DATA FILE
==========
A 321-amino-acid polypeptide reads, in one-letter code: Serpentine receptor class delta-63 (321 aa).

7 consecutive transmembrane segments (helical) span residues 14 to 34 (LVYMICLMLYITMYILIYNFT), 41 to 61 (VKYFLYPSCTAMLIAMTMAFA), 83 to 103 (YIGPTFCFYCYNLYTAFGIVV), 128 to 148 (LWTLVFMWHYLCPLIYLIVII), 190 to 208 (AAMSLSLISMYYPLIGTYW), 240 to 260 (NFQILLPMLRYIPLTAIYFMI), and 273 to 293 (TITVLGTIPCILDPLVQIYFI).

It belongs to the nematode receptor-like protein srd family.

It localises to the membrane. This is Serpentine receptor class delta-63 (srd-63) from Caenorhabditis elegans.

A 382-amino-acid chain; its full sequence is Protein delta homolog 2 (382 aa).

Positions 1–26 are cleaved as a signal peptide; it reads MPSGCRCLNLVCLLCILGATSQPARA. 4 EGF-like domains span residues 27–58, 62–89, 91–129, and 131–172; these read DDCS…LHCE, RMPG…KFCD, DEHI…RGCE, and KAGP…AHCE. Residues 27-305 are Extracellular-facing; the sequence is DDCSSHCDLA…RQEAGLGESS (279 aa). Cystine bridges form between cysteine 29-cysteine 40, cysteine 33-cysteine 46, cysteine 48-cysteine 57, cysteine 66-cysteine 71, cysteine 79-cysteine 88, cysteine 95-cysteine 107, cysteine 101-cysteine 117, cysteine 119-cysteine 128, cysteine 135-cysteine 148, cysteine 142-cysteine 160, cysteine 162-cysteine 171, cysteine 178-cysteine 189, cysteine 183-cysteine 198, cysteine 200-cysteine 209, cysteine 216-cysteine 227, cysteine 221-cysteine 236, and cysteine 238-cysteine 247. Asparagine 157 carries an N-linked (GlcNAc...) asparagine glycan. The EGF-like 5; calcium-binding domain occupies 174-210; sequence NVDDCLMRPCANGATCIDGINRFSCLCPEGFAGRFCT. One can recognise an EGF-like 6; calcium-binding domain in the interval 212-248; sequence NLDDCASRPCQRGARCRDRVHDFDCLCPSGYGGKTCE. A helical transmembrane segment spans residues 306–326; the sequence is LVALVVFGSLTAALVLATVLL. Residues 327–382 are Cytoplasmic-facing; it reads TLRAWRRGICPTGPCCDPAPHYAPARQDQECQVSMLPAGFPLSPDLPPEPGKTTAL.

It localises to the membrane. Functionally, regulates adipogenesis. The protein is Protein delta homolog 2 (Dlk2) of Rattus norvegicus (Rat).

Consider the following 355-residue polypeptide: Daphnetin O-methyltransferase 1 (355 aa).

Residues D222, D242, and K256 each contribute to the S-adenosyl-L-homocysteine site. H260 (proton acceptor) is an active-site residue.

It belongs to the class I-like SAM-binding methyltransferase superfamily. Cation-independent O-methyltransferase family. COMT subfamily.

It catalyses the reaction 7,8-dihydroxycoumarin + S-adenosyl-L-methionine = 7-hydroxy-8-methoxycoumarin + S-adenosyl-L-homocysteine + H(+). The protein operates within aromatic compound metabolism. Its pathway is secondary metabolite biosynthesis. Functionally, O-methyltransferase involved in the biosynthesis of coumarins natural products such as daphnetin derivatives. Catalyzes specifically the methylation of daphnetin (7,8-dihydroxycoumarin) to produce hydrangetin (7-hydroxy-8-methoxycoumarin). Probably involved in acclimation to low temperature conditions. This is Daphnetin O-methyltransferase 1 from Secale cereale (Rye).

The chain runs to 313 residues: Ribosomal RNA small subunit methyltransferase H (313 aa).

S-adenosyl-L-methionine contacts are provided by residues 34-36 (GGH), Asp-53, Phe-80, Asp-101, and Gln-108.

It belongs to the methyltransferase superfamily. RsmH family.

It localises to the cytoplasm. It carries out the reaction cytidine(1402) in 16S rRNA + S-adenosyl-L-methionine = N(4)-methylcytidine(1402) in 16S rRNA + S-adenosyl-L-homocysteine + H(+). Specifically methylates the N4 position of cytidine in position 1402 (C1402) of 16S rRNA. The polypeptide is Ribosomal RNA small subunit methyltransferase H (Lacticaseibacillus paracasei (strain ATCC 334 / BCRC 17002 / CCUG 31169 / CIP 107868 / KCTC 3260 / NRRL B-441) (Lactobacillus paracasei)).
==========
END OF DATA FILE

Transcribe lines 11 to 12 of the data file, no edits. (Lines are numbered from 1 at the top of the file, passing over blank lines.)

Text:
It catalyses the reaction 7,8-dihydroxycoumarin + S-adenosyl-L-methionine = 7-hydroxy-8-methoxycoumarin + S-adenosyl-L-homocysteine + H(+). The protein operates within aromatic compound metabolism. Its pathway is secondary metabolite biosynthesis. Functionally, O-methyltransferase involved in the biosynthesis of coumarins natural products such as daphnetin derivatives. Catalyzes specifically the methylation of daphnetin (7,8-dihydroxycoumarin) to produce hydrangetin (7-hydroxy-8-methoxycoumarin). Probably involved in acclimation to low temperature conditions. This is Daphnetin O-methyltransferase 1 from Secale cereale (Rye).

The chain runs to 313 residues: Ribosomal RNA small subunit methyltransferase H (313 aa).